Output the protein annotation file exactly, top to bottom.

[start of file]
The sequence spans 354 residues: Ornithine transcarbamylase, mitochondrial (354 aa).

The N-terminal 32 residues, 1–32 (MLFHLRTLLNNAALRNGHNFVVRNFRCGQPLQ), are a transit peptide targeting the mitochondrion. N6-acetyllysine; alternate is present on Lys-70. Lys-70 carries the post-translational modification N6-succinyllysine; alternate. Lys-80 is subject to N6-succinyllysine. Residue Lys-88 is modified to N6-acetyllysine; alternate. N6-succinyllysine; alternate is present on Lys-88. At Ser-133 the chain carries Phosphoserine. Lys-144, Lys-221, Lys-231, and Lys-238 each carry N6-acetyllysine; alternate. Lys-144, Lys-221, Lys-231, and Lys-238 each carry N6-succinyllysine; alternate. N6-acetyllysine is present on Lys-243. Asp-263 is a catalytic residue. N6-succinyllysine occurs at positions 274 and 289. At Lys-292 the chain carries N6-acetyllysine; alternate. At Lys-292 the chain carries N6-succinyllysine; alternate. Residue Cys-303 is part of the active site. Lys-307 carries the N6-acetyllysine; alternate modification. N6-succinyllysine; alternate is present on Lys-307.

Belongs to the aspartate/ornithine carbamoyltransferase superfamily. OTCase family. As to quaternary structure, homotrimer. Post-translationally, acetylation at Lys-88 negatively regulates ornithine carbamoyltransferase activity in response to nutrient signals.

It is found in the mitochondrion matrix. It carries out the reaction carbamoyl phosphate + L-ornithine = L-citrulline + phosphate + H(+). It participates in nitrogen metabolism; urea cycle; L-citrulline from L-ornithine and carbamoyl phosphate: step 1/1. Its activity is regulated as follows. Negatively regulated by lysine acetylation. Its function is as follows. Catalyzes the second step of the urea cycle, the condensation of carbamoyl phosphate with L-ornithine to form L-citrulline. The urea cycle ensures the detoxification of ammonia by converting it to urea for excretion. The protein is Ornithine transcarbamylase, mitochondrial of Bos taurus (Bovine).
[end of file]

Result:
The sequence spans 354 residues: Ornithine transcarbamylase, mitochondrial (354 aa).

The N-terminal 32 residues, 1–32 (MLFHLRTLLNNAALRNGHNFVVRNFRCGQPLQ), are a transit peptide targeting the mitochondrion. N6-acetyllysine; alternate is present on Lys-70. Lys-70 carries the post-translational modification N6-succinyllysine; alternate. Lys-80 is subject to N6-succinyllysine. Residue Lys-88 is modified to N6-acetyllysine; alternate. N6-succinyllysine; alternate is present on Lys-88. At Ser-133 the chain carries Phosphoserine. Lys-144, Lys-221, Lys-231, and Lys-238 each carry N6-acetyllysine; alternate. Lys-144, Lys-221, Lys-231, and Lys-238 each carry N6-succinyllysine; alternate. N6-acetyllysine is present on Lys-243. Asp-263 is a catalytic residue. N6-succinyllysine occurs at positions 274 and 289. At Lys-292 the chain carries N6-acetyllysine; alternate. At Lys-292 the chain carries N6-succinyllysine; alternate. Residue Cys-303 is part of the active site. Lys-307 carries the N6-acetyllysine; alternate modification. N6-succinyllysine; alternate is present on Lys-307.

Belongs to the aspartate/ornithine carbamoyltransferase superfamily. OTCase family. As to quaternary structure, homotrimer. Post-translationally, acetylation at Lys-88 negatively regulates ornithine carbamoyltransferase activity in response to nutrient signals.

It is found in the mitochondrion matrix. It carries out the reaction carbamoyl phosphate + L-ornithine = L-citrulline + phosphate + H(+). It participates in nitrogen metabolism; urea cycle; L-citrulline from L-ornithine and carbamoyl phosphate: step 1/1. Its activity is regulated as follows. Negatively regulated by lysine acetylation. Its function is as follows. Catalyzes the second step of the urea cycle, the condensation of carbamoyl phosphate with L-ornithine to form L-citrulline. The urea cycle ensures the detoxification of ammonia by converting it to urea for excretion. The protein is Ornithine transcarbamylase, mitochondrial of Bos taurus (Bovine).